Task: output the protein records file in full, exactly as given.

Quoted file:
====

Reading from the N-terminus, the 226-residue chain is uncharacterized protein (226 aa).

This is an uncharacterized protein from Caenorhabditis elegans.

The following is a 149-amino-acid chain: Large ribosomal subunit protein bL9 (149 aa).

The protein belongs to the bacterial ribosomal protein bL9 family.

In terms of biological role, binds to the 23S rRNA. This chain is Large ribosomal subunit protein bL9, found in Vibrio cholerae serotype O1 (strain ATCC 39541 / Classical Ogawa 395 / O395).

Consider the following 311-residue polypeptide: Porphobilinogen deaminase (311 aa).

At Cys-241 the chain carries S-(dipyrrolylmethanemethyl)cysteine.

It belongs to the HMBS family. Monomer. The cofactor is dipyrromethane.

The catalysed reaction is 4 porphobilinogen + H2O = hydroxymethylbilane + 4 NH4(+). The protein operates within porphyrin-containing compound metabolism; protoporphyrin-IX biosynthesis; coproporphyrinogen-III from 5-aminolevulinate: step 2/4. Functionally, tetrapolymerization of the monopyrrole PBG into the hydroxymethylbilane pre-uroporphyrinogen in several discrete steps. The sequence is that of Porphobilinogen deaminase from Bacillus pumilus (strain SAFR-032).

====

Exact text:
Reading from the N-terminus, the 226-residue chain is uncharacterized protein (226 aa).

This is an uncharacterized protein from Caenorhabditis elegans.

The following is a 149-amino-acid chain: Large ribosomal subunit protein bL9 (149 aa).

The protein belongs to the bacterial ribosomal protein bL9 family.

In terms of biological role, binds to the 23S rRNA. This chain is Large ribosomal subunit protein bL9, found in Vibrio cholerae serotype O1 (strain ATCC 39541 / Classical Ogawa 395 / O395).

Consider the following 311-residue polypeptide: Porphobilinogen deaminase (311 aa).

At Cys-241 the chain carries S-(dipyrrolylmethanemethyl)cysteine.

It belongs to the HMBS family. Monomer. The cofactor is dipyrromethane.

The catalysed reaction is 4 porphobilinogen + H2O = hydroxymethylbilane + 4 NH4(+). The protein operates within porphyrin-containing compound metabolism; protoporphyrin-IX biosynthesis; coproporphyrinogen-III from 5-aminolevulinate: step 2/4. Functionally, tetrapolymerization of the monopyrrole PBG into the hydroxymethylbilane pre-uroporphyrinogen in several discrete steps. The sequence is that of Porphobilinogen deaminase from Bacillus pumilus (strain SAFR-032).